“For a long time I have had problem with my eyesight, but my family didn’t pay heed as they were too busy trying to make ends meet and put food on our plate,” says Mittagadapala Joshi. But that didn’t deter her from pursuing her dreams of standing on her feet and earning a decent livelihood. Mittagadapala Joshi is 24 years old hailing from a small town called Janagaon in Telangana. Joshi’s parents were daily wage earners and the family income was only INR 5000 every month.
After completing her 12th standard she could not pursue her studies further because of the death of her parents in an accident. She lived alone with her brother. Life was tough as they only had each other for support. Every day she would wake up and think about her and her brother’s future. Her brother was younger and was dependent on her. “My life was terrible. I had a brother to look after”, says, Joshi, her voice going heavy with emotion.
Her other family members comprise of her relatives from her father’s side. Unfortunately, they didn’t come to her assistance. The only thing Joshi’s relatives did was taunt her in every possible way. “No one cared about my vision problem. I suffered a lot because of it. Moreover, my relatives will always be there to taunt me on something or the other”, she laments.
Very soon Joshi got married with a person her relatives chose for her. Her marriage fell apart in a short while as her husband did not accept her as a good life partner due to her vision problem. He regarded her as a bad omen in his life. He regretted looking after Joshi’s brother too and treated him like a burden.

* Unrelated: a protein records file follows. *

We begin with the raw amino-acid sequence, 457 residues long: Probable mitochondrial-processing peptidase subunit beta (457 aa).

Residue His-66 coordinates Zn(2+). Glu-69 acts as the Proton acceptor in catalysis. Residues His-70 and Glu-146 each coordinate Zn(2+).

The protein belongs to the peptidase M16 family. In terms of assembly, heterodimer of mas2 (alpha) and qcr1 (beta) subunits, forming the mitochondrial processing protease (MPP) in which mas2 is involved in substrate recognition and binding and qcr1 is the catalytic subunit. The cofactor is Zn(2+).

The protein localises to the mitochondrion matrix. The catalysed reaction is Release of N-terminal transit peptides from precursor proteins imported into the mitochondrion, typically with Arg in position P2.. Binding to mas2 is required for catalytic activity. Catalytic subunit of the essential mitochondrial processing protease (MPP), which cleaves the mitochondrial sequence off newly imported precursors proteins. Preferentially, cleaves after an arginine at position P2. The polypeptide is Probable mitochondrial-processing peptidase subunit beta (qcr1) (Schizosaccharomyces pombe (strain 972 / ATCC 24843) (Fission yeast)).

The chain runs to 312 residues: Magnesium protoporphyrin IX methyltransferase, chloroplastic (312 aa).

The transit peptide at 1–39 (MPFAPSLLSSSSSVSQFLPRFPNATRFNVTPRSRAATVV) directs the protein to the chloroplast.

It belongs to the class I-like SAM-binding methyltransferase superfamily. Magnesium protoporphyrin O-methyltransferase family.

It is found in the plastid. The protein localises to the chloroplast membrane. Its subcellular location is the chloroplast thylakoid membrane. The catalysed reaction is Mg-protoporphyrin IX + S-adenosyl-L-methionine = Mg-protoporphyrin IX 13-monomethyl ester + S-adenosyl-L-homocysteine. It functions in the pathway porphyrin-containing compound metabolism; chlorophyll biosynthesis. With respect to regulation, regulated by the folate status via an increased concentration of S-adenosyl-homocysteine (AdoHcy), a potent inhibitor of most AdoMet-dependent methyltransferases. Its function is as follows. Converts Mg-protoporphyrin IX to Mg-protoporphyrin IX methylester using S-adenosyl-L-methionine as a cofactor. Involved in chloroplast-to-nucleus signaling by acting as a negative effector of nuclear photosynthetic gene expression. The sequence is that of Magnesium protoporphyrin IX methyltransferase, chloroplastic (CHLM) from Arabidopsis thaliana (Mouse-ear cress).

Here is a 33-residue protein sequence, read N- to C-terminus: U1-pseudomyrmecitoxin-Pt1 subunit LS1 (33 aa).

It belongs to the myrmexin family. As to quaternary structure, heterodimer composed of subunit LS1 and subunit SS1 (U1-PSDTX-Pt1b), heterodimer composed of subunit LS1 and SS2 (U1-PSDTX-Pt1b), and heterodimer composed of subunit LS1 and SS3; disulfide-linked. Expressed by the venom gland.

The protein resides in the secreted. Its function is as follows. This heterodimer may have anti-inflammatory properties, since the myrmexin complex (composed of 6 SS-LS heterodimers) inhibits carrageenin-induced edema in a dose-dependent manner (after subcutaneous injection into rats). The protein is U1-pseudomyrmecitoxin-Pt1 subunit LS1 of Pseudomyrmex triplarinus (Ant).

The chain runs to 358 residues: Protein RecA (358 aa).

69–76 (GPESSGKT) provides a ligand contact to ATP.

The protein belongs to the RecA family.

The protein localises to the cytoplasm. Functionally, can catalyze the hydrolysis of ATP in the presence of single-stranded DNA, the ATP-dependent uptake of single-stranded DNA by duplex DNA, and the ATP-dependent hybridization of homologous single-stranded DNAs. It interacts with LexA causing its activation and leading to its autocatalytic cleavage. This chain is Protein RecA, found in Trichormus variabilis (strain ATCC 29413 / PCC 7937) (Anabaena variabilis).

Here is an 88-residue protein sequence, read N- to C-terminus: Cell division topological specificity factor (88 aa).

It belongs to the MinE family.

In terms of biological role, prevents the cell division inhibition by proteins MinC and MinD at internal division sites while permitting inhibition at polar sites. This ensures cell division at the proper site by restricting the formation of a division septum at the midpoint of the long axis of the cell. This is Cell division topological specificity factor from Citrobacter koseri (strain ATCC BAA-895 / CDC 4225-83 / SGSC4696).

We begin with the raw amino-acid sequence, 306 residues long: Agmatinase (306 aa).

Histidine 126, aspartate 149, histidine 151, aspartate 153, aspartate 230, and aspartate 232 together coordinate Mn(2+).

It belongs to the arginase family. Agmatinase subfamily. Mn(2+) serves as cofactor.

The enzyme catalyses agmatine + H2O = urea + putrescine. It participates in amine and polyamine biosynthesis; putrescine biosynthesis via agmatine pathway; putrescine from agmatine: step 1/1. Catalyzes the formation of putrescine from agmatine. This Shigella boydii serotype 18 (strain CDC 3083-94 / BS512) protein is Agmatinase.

After the separation, Joshi was left with her brother to look for as a ray of hope. She wanted him to complete his studies and be able enough to earn a living for himself in the future. For this to happen, money was necessary. There was no earning member in the family, so Joshi started to do some odd jobs in her neighbourhood that could keep them fed once a day. After a few months, she came to know about LabourNet’s program on Optometry from one of her neighbours. She joined the course and studied very hard. Since the course was for students from science background, she had to double her efforts as she had pursued Arts during higher secondary.
Her hard work paid off and on completion of the course, Joshi topped her batch. She was officially a refractionist. “My days of struggle have borne fruitful results. I am very happy”, exclaims Joshi with tears in her eyes.
For Joshi, however, the odds in her life did not end there. She had to face opposition from her relatives when they came to know about her idea of opening up an eye care store in her village. As expected, when she asked them for financial assistance, they turned her away. But that made Joshi stronger as now she could sense that she had to do something to prove her abilities.
Joshi asked for help from her friends and very soon she was able to collect some amount of money to open an Eye Mitra Optical store in her locality. She emerged as a strong fighter refusing to surrender to her fate. Today she earns around INR 6000-8000. “People now come to me not as Joshi who was thrown away from her husband’s house due to bad vision, they come to me as Joshi who can help others with eyesight problems. I have become famous in my village,” she says happily.
Joshi plans to open outlets in nearby villages in future. She also wants to teach people about taking care of their eyes and protecting them from damage and deterioration.